That starts when they drive up a mountain road and see some tourists.
They instantly recognize Walker, and several of them start clapping and yelling and taking pictures. Walker stops the Caprice and I can feel the drugs starting to kick in a little. They’re my first-ever mushrooms, and the early reviews are good. It feels like the acid minus the edge—I’m just happy in a simple, uncomplicated way. We are both smiling widely, and when Walker reaches into the backseat, grabbing from beneath the blanket what appears to be not the Taser, but a small handgun, I’m so blindly happy that I don’t even pause to consider that someone might die. …
The gun makes an awful screeching sound, and Walker and I fall back into the car as he guns the engine, launching us first in a big circle … and then down the hill. It occurs to me in a shroom-induced laughing fit that I am now a character in a Walker Reade novel. I am The Girl in the Car. It feels like we are on a great big roller coaster that only knows how to go downhill … fast.
That’s when they see the flashing police lights behind them. Fortunately for them, the local cops are used to the local legend, and after a pro forma warning, the hallucinating duo are soon shooting at exploding targets with a .44 Magnum.
All of which prompts our intrepid young heroine to think to herself: “Huh—this must be just a day at the office, right?”
“Yeah, it was thrilling sometimes, just really thrilling,” Della Pietra is saying. “And it was very difficult to not feel like you were in a movie half the time.”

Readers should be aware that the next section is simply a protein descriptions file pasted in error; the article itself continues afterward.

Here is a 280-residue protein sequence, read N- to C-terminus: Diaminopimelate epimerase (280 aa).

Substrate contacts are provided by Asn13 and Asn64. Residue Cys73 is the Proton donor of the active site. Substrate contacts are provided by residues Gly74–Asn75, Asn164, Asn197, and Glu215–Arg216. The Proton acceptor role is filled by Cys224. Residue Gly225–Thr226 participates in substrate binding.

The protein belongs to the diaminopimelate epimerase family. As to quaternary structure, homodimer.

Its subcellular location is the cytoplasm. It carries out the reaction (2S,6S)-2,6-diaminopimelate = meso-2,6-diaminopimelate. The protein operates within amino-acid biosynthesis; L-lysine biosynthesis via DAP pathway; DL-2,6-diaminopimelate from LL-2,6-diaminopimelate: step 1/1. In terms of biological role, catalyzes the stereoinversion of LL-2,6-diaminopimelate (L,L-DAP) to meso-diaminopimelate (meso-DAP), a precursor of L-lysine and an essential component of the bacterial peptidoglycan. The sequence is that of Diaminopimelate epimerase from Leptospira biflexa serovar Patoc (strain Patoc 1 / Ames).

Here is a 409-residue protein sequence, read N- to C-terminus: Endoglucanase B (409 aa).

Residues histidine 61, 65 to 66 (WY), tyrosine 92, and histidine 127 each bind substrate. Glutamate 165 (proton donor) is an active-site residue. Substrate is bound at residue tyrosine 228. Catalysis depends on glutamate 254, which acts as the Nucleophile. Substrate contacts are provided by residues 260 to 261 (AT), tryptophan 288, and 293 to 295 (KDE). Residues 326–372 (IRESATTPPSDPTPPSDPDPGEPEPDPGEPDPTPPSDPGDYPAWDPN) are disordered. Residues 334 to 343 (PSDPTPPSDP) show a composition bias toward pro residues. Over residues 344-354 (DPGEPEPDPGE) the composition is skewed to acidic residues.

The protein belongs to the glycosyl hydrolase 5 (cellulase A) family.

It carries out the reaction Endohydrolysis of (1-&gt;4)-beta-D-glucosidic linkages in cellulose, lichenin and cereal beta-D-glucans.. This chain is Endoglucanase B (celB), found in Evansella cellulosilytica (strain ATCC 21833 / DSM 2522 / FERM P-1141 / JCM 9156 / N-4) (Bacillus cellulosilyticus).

We’re sitting at an outdoor table of Nellie Green’s, a restaurant in her current hometown of Branford, Connecticut, looking out at the Branford River on a warm September afternoon. Her eyes glitter as the memories roll out. Her dark hair, flecked with silver, is much shorter than it is in her publicity photo, thanks to recent rounds of chemotherapy. Last fall, right around the time the galleys of Gonzo Girl arrived, Della Pietra found out she had lymphoma.
“It was a very weird year,” she says. “I guess if you’re going to get cancer, it was the kind you want—eminently treatable, and I got a clean bill of health in April.” But still—“having your lifelong dream and your worst nightmare coming true in the same year is really confusing.”
It’s fair to say that her life is a little different these days. She’s married now, the mother of a nine-year-old boy. (He’s not allowed to read Gonzo Girl until he’s 40, though she does show a photo of him wearing one of Thompson’s Tilley hats, which she had inadvertently swiped on the way to the Denver airport her last day on the job.)
Her son was a toddler, sleeping in the back seat of her car at Jacob’s Beach in nearby Guilford, when Della Pietra first began bringing those five seriously crazy months alive in her small moleskin notebook. She started with the time Thompson asked her to pick up a quantity of cocaine.
“That was the first scene I wrote,” she says. “I was like, ‘That came pretty easy. Might have something here.’ And then I just sort of kept going from that.”
It took her about five years to complete the manuscript.